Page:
GAY couple Nathan and Robert Gale are aiming to have the first official same-sex wedding in Scotland – and Nathan’s mum is ready and waiting to perform the ceremony.
MSPs were today set to give final approval to the law allowing same-sex couples to marry. And the path is expected to be cleared for weddings to take place later this year.
Nathan and Robert from Leith, who have been in a civil partnership for the past four-and-a-half years, want to be the first to tie the knot.
Nathan’s mother, assistant registrar Shirley Young, cannot wait to preside at the occasion. She said: “I would be delighted to be asked to do the ceremony. It would be just wonderful.”
Shirley, 56, said it was only thanks to Nathan and Robert that she became a part-time registrar in the first place.
She said: “It was going to Nathan and Robert’s civil partnership and seeing what a great job the celebrant did that made me want to take it up.
“It’s always an honour to do anyone’s wedding, but what could be a greater honour and privilege than doing it for my son and his partner?”
The Scottish Parliament was debating the final stage of the Marriage and Civil Partnership (Scotland) Bill this afternoon.
Once it is passed, secondary legislation will be needed on detailed aspects of how the system will work, but the Scottish Government has promised to put everything in place as soon as possible.
There has been speculation the first gay weddings could take place as early as July, but sources said September or October could be more realistic since MPs at Westminster also have to amend the Equality Act.
Nathan said: “We’d love to be the first. It would be fantastic.”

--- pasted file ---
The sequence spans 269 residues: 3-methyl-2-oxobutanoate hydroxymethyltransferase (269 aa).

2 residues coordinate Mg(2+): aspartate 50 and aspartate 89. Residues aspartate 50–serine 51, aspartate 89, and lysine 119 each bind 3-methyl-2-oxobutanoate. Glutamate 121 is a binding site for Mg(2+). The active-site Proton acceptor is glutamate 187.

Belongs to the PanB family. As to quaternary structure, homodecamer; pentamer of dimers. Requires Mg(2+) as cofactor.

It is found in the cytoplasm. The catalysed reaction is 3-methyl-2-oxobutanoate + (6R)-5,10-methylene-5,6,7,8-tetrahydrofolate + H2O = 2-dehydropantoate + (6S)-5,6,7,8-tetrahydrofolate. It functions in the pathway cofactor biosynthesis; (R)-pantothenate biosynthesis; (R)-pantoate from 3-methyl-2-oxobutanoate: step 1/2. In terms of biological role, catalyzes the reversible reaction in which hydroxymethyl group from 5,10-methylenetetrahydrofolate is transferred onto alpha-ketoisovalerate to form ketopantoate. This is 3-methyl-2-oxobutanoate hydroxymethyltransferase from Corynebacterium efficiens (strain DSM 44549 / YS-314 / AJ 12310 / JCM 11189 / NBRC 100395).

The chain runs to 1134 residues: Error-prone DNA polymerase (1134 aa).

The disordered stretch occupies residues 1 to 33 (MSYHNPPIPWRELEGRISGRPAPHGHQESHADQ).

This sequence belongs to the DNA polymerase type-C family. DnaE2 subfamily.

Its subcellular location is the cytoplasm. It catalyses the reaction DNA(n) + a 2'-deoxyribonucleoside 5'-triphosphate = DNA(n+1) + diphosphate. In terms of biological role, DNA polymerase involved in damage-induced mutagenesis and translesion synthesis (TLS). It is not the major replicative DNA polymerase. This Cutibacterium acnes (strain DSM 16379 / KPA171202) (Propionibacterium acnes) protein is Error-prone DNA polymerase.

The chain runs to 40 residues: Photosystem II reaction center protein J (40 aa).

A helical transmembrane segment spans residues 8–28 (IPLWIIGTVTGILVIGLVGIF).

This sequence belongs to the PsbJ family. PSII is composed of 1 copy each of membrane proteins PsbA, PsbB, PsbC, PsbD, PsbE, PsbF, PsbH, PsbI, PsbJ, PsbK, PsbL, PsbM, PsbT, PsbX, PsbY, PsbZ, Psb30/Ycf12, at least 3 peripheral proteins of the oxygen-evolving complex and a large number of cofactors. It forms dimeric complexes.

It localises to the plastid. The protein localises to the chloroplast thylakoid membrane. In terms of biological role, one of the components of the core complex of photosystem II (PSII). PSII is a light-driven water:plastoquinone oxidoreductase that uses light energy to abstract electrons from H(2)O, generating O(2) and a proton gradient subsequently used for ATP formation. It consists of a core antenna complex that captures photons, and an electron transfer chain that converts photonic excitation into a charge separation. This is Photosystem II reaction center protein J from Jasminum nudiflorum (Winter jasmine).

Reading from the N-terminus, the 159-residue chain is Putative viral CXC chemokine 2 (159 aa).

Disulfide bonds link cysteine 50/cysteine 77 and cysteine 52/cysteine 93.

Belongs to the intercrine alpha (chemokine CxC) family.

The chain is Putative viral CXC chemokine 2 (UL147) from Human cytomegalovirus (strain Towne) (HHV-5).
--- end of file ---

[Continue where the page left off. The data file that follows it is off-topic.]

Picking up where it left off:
Nathan, 29, works for the Scottish Transgender Alliance, and Robert, 33, is artistic director of a theatre company in Glasgow.
The couple held a reception for 120 after their civil partnership ceremony at The Hub and plan to have another big party to celebrate their wedding.
Nathan said: “We travel quite a lot and if people ask us and we say we have a civil partnership, they don’t know what it means. We already call ourselves husbands and refer to our relationship as a marriage, but it isn’t.
“We want to be able to say we are married and that will be true.”
The Church of Scotland and most mainstream denominations remain opposed to same-sex marriage and have warned the new law could be challenged under European law.
The Rev Alan Hamilton, convener of the Kirk’s legal questions committee, said: “We accept the government is acting in good faith and don’t want to force churches or ministers to carry out same-sex marriages, but we do believe there is a real risk, if it is successfully challenged, the whole scheme could be dismantled under European human right laws.”